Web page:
Proper 11A

July 17, 2017

  • The Lectionary Gospel +

    Matthew 13:24-30, 36-43

    Author: Scott Hoezee

  • Old Testament Lectionary

    Genesis 28: 10-19a

    Author: Doug Bratt

    While Christians profess that God is graciously present to everything everywhere, we also have to admit that it’s sometimes hard to recognize that presence.  Especially when God’s adopted sons and daughters are busy running from some kind of pursuer.

    Genesis 28’s Jacob is at least figuratively on the dead run.  He has, after all, swindled both his brother out of his birthright and his brother’s blessing out of their doddering dad.  His livid twin brother Esau’s resulting promise to kill him as soon as their dad dies fuels this cheater’s mad dash for safety.

    But notice what this text’s Jacob has given up.  First, he has surrendered the very inheritance his mom and he hustled out of their family.  Jacob has had to abandon the land on which God has promised to bless him with an abundance of grain and new wine.

    However, our text’s fugitive Jacob has also surrendered his personal safety in order to run for his life.  Of course, not everything is as safe as it seems.  The safety that is Jacob’s family home is where Esau now waits to kill him.  His “safe” destination is, we know, where his Uncle Laban waits to swindle the swindler.  It’s why Bruce Waltke (Genesis: A Commentary, Zondervan, 2001) says our text’s Jacob is “situated between a death camp and a hard-labor camp.”

    But as Jacob gives up whatever safety he has at home to head for whatever safety lies with ahead of him with his Uncle Laban, Jacob must also travel through dangerous territory.  Sure, he retraces the route his grandpa Abraham had followed 125 years earlier.  However, it was risky for his contemporaries to travel outside of the protection afforded by their relatives and home country.  That’s one reason why my colleague John Buchanan says banishment from one’s tribe or clan was about the worst thing that could happen to someone.  It was what he calls “a virtual death sentence.”

    On top of all that, the sun sets on the cheating fugitive’s flight.  So Genesis 28’s Jacob has traded the safety of daylight’s exposure for the danger of dusk’s shadows and night’s darkness.  That makes it something of a wonder that he falls asleep on the ground in utter exhaustion with nothing but a stone for a pillow.  Sleep, after all, lowers his guard against any kind of predator that can sneak up on him.

    It’s unlikely that anyone who preaches or teaches Genesis 28 or those who hear us are literally on the dead run.  But that doesn’t mean God’s children aren’t figuratively on the run.

    Maybe it’s bad memories they’re fleeing, memories of past abuse or neglect, of failure or disappointment.  Or perhaps they’re fleeing a reputation for coldness or callousness, of bad behavior or worse language.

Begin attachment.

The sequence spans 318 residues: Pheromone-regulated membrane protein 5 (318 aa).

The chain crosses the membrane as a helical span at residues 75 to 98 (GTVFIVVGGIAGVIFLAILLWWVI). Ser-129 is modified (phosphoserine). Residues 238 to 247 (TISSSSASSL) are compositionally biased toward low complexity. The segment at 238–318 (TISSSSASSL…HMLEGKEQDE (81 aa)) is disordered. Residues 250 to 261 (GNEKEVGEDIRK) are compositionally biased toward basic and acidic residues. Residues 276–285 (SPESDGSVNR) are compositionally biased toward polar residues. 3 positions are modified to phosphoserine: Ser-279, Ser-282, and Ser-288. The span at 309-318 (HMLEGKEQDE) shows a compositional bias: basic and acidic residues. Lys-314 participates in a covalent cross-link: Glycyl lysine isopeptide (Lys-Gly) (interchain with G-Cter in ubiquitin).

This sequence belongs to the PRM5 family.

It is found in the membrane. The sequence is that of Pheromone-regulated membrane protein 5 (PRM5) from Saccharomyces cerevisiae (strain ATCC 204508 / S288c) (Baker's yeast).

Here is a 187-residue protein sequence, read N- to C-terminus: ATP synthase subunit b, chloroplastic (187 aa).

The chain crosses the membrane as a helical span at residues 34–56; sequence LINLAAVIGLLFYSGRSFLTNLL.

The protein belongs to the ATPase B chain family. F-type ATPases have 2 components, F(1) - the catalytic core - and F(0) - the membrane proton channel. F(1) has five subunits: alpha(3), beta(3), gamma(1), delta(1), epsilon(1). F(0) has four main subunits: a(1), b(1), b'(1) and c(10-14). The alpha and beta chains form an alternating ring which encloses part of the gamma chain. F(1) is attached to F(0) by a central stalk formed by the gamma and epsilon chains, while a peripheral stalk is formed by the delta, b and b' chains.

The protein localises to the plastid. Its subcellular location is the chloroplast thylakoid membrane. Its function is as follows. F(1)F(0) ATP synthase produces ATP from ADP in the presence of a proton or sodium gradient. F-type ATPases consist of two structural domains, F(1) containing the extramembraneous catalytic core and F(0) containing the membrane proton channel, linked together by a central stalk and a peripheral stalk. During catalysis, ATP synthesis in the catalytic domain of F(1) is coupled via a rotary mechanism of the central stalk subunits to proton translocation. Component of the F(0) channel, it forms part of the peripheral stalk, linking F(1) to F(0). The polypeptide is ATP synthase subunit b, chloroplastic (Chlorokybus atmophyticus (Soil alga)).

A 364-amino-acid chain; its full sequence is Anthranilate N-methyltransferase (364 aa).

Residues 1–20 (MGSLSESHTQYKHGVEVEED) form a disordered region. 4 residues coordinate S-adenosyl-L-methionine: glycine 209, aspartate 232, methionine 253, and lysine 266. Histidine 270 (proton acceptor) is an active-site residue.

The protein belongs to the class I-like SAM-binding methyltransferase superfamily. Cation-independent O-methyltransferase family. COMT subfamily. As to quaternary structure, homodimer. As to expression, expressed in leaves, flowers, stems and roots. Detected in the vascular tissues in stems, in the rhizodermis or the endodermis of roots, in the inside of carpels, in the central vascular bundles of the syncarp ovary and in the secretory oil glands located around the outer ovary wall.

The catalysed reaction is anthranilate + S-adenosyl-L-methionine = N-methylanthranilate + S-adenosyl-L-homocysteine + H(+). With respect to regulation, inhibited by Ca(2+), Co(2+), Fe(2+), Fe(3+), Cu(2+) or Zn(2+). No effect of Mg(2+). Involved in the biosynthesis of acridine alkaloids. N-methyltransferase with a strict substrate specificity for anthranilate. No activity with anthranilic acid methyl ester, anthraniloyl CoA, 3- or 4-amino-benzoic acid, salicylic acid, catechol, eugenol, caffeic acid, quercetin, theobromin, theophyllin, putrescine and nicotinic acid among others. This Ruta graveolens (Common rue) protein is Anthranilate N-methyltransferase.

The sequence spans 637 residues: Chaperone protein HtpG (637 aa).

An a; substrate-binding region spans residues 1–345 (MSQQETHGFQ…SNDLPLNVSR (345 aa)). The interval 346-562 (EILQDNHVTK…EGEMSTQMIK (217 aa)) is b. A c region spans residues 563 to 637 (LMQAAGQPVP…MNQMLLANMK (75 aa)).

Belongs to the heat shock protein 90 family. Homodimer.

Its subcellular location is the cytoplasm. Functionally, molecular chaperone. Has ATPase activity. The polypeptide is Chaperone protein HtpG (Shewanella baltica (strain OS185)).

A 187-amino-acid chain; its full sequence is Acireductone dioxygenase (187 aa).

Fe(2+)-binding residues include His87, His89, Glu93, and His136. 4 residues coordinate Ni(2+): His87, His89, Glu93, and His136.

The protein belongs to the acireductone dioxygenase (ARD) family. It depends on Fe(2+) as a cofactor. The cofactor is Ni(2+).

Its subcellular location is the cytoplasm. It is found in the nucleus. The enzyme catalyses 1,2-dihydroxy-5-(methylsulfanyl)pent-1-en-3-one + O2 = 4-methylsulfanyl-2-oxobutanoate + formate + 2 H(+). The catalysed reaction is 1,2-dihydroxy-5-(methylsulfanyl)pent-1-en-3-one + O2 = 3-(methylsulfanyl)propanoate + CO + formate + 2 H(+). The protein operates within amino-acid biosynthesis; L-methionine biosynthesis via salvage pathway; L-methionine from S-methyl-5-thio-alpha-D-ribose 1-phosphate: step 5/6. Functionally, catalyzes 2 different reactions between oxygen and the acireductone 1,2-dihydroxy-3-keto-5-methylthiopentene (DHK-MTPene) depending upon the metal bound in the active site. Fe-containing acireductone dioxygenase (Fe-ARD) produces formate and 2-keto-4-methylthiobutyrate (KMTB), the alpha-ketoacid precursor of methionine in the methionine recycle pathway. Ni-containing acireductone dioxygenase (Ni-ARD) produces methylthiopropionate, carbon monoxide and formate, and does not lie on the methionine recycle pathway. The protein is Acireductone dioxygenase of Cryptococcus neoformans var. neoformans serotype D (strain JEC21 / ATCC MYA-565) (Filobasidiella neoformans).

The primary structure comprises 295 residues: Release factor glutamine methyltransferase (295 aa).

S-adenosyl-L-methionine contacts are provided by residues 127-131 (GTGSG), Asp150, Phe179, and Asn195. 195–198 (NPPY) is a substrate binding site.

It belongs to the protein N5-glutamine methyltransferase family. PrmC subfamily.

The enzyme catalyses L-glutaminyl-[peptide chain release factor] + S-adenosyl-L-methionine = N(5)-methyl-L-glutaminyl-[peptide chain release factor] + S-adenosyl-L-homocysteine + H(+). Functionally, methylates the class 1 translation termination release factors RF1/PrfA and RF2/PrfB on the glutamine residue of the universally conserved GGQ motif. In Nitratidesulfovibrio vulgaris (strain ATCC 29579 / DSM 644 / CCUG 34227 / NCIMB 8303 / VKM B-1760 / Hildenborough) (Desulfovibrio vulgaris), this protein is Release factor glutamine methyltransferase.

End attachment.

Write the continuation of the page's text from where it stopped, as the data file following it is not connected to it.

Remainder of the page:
Or maybe it’s a person or thing Genesis 28’s preachers, teachers and hearers are fleeing, a faithless friend or a scorned lover, an angry boss or co-worker.  Or perhaps they’re on the dead run from bad credit, worse job performance or even worse health.  Or maybe they’re just trying to run away from God, God’s holiness and forgiveness.

    Anyone on the even figurative run can probably relate to Jacob’s collapse to the ground.  Because running and fleeing anything or anyone is exhausting. Your fear of being caught by someone or something drives you like a jockey’s merciless whip hand.  You pour so much of your time, energy and attention into your flight that you have nothing left over.

    God’s people who have experienced that or are experiencing something like it can understand why Jacob finally collapses in an exhausted heap.  He doesn’t even bother to look for a place to stay.  Jacob’s, in fact, so exhausted that a stone is a comfortable enough pillow for him.

    While he’s awake, says Walter Brueggemann (Genesis, John Knox, 1982), Jacob’s world is one of fear, terror, loneliness and, we’d at least hope, a bit of guilt.  Sleep, however, allows another reality to slip into his life.  It’s a reality that points forward rather than backward.  This new reality blesses Jacob instead of punishing or cursing him, as Esau has promised to do, or cheating him, as his Uncle Laban will soon do.

    God introduces that gracious new reality into Jacob’s life via a dream that he has while he’s sleeping.  Perhaps, in fact, suggests Brueggemann, it’s the only way God can inject it into a Jacob who assumes he must live by the reality that is his own wits.

    In his dream Jacob sees what translations call a “ladder” that’s probably more like a ramp or stairway that connects heaven to earth.  On it angels are ascending and descending.  It’s God’s startling and clear reminder that earth is not left on its own and that heaven isn’t closed off for the gods.  Heaven is not just connected to, but also very interested in the earth.  Jacob has assumed that he’s running for his life away from his brother and toward his uncle. His dream reminds him that because God and God’s angels have access to the earth, God can and wants to be involved with both his plight and him.